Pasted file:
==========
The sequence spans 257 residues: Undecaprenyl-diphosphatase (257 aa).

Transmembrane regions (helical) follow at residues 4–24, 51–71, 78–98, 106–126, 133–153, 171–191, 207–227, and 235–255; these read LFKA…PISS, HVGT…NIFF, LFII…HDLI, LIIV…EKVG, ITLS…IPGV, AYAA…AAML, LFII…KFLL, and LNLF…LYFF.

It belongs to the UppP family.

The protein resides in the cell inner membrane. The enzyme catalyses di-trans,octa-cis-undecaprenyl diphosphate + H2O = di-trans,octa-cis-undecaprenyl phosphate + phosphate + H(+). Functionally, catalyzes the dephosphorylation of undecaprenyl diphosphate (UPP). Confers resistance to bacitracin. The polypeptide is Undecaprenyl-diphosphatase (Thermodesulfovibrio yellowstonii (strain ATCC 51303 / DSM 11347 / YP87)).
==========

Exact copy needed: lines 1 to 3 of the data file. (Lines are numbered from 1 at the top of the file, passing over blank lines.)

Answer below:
The sequence spans 257 residues: Undecaprenyl-diphosphatase (257 aa).

Transmembrane regions (helical) follow at residues 4–24, 51–71, 78–98, 106–126, 133–153, 171–191, 207–227, and 235–255; these read LFKA…PISS, HVGT…NIFF, LFII…HDLI, LIIV…EKVG, ITLS…IPGV, AYAA…AAML, LFII…KFLL, and LNLF…LYFF.

It belongs to the UppP family.